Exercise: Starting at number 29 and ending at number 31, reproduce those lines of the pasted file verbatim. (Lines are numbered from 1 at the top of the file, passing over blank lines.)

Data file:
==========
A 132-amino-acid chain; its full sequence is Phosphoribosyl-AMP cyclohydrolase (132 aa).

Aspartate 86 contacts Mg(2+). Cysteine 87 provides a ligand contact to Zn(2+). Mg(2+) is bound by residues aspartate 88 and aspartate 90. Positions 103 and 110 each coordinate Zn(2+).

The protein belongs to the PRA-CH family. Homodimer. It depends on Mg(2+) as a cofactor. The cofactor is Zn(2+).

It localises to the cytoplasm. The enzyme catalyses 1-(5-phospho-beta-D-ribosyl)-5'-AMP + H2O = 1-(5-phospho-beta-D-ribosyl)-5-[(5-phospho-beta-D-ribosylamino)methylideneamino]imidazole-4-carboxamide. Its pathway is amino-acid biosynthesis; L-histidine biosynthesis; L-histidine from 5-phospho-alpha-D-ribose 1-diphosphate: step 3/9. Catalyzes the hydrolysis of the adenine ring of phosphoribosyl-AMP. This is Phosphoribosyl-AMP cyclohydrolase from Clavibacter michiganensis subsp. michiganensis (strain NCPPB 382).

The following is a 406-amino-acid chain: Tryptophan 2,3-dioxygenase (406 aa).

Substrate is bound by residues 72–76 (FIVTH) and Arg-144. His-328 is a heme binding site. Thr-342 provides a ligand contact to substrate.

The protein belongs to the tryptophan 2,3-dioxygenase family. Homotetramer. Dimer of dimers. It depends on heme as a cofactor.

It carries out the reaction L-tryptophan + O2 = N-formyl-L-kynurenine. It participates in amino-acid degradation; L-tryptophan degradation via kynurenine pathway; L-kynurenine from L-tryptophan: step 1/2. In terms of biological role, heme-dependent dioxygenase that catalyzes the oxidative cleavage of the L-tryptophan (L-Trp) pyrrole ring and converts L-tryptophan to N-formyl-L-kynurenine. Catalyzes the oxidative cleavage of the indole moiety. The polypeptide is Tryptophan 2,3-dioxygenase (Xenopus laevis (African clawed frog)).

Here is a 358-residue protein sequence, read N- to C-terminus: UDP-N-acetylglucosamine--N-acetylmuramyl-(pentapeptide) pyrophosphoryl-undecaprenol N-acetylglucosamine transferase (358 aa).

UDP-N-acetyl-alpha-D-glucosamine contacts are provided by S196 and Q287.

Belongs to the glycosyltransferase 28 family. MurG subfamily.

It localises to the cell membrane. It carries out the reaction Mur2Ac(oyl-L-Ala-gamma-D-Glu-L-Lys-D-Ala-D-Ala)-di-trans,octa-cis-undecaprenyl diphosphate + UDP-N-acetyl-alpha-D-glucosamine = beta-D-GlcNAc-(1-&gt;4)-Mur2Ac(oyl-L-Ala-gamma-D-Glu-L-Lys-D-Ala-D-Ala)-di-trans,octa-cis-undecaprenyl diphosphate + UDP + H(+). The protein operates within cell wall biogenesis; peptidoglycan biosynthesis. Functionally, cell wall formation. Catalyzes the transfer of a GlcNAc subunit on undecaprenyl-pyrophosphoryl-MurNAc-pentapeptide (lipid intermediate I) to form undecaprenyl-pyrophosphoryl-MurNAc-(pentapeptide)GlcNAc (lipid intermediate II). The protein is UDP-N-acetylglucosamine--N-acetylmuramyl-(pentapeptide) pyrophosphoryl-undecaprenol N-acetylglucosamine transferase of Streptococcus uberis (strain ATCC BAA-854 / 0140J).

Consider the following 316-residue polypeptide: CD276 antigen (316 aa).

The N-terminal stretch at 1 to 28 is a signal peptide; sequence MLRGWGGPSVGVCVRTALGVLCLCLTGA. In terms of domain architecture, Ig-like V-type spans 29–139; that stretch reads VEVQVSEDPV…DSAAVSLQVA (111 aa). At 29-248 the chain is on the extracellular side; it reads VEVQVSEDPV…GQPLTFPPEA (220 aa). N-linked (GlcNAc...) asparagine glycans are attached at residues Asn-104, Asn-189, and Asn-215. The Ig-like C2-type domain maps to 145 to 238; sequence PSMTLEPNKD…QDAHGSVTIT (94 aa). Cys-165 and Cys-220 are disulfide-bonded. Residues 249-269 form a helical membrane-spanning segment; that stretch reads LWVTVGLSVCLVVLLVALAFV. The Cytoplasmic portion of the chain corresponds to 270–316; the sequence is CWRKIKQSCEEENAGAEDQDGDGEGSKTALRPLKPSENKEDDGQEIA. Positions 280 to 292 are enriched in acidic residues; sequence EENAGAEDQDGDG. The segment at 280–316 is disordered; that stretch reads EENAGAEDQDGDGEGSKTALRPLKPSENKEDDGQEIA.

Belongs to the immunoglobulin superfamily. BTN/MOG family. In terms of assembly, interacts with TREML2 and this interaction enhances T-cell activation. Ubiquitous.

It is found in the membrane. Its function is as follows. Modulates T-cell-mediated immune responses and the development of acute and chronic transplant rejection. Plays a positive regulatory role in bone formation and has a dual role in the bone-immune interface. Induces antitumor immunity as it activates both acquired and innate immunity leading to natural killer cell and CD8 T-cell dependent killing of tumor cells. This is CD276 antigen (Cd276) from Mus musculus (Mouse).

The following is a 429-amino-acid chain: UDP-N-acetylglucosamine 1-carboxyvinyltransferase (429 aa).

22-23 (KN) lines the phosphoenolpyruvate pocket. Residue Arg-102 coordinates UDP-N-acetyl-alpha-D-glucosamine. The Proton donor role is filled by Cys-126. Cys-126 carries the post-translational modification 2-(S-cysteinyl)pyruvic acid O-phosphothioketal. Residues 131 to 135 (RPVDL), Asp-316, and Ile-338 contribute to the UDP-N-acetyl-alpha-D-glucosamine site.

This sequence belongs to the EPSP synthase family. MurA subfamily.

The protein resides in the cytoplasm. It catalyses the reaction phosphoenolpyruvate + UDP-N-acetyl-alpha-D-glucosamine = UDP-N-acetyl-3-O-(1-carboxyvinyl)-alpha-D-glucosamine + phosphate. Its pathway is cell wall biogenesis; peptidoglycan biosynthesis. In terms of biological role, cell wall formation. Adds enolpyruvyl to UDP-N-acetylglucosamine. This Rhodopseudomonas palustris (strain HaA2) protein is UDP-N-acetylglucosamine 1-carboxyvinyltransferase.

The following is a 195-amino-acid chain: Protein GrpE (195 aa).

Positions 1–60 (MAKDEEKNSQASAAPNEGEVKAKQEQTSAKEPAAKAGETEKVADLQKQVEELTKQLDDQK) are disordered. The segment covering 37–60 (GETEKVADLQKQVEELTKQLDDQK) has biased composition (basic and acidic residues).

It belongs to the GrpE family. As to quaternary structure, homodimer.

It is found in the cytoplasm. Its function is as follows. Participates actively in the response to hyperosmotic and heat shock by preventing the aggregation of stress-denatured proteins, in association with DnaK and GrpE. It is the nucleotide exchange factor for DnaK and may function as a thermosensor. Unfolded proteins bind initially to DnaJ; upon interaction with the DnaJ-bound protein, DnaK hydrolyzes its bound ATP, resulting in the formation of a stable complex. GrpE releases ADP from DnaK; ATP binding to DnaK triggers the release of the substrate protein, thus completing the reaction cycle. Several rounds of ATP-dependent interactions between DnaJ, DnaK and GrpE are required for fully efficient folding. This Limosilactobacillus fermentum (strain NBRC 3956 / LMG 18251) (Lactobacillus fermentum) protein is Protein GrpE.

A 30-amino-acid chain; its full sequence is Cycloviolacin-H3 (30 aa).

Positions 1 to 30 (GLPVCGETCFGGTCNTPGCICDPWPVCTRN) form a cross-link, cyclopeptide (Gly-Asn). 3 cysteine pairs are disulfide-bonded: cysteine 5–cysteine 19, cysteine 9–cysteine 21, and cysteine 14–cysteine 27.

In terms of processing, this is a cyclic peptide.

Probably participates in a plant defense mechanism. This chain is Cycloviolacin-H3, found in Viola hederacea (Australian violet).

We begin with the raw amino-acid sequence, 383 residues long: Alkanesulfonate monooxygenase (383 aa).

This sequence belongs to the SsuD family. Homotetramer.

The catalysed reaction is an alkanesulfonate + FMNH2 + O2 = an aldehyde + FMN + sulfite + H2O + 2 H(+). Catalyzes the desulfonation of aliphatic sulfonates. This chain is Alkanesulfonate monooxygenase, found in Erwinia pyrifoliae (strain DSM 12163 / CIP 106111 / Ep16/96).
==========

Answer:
We begin with the raw amino-acid sequence, 383 residues long: Alkanesulfonate monooxygenase (383 aa).

This sequence belongs to the SsuD family. Homotetramer.

The catalysed reaction is an alkanesulfonate + FMNH2 + O2 = an aldehyde + FMN + sulfite + H2O + 2 H(+). Catalyzes the desulfonation of aliphatic sulfonates. This chain is Alkanesulfonate monooxygenase, found in Erwinia pyrifoliae (strain DSM 12163 / CIP 106111 / Ep16/96).